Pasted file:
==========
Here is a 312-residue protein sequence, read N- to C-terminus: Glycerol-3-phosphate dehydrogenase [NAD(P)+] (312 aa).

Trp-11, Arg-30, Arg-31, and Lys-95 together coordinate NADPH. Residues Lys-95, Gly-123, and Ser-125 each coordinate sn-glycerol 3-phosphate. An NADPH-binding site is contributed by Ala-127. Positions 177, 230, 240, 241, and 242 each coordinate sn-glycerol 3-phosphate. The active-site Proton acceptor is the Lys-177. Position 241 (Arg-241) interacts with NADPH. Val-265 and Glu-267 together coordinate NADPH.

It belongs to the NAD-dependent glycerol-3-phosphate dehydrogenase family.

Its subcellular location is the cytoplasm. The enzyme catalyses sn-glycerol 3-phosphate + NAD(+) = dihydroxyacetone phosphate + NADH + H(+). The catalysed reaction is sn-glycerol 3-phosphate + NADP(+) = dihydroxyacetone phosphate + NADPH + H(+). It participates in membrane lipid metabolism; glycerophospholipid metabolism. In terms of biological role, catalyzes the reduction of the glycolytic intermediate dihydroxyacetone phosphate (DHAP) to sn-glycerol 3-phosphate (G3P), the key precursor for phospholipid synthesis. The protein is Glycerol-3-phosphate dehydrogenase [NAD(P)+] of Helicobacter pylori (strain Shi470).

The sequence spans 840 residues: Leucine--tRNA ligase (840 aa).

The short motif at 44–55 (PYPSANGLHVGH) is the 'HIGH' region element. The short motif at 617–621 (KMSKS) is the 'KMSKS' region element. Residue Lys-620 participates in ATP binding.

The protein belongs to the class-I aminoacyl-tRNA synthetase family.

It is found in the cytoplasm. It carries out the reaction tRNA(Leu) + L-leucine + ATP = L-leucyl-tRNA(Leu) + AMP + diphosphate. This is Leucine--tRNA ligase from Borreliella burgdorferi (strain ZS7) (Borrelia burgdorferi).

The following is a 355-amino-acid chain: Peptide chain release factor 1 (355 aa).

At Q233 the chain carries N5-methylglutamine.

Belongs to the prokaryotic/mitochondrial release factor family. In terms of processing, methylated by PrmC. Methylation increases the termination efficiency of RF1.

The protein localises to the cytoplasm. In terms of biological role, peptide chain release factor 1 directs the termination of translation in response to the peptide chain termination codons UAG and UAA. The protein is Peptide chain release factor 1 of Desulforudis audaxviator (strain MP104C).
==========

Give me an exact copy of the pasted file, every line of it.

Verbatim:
Here is a 312-residue protein sequence, read N- to C-terminus: Glycerol-3-phosphate dehydrogenase [NAD(P)+] (312 aa).

Trp-11, Arg-30, Arg-31, and Lys-95 together coordinate NADPH. Residues Lys-95, Gly-123, and Ser-125 each coordinate sn-glycerol 3-phosphate. An NADPH-binding site is contributed by Ala-127. Positions 177, 230, 240, 241, and 242 each coordinate sn-glycerol 3-phosphate. The active-site Proton acceptor is the Lys-177. Position 241 (Arg-241) interacts with NADPH. Val-265 and Glu-267 together coordinate NADPH.

It belongs to the NAD-dependent glycerol-3-phosphate dehydrogenase family.

Its subcellular location is the cytoplasm. The enzyme catalyses sn-glycerol 3-phosphate + NAD(+) = dihydroxyacetone phosphate + NADH + H(+). The catalysed reaction is sn-glycerol 3-phosphate + NADP(+) = dihydroxyacetone phosphate + NADPH + H(+). It participates in membrane lipid metabolism; glycerophospholipid metabolism. In terms of biological role, catalyzes the reduction of the glycolytic intermediate dihydroxyacetone phosphate (DHAP) to sn-glycerol 3-phosphate (G3P), the key precursor for phospholipid synthesis. The protein is Glycerol-3-phosphate dehydrogenase [NAD(P)+] of Helicobacter pylori (strain Shi470).

The sequence spans 840 residues: Leucine--tRNA ligase (840 aa).

The short motif at 44–55 (PYPSANGLHVGH) is the 'HIGH' region element. The short motif at 617–621 (KMSKS) is the 'KMSKS' region element. Residue Lys-620 participates in ATP binding.

The protein belongs to the class-I aminoacyl-tRNA synthetase family.

It is found in the cytoplasm. It carries out the reaction tRNA(Leu) + L-leucine + ATP = L-leucyl-tRNA(Leu) + AMP + diphosphate. This is Leucine--tRNA ligase from Borreliella burgdorferi (strain ZS7) (Borrelia burgdorferi).

The following is a 355-amino-acid chain: Peptide chain release factor 1 (355 aa).

At Q233 the chain carries N5-methylglutamine.

Belongs to the prokaryotic/mitochondrial release factor family. In terms of processing, methylated by PrmC. Methylation increases the termination efficiency of RF1.

The protein localises to the cytoplasm. In terms of biological role, peptide chain release factor 1 directs the termination of translation in response to the peptide chain termination codons UAG and UAA. The protein is Peptide chain release factor 1 of Desulforudis audaxviator (strain MP104C).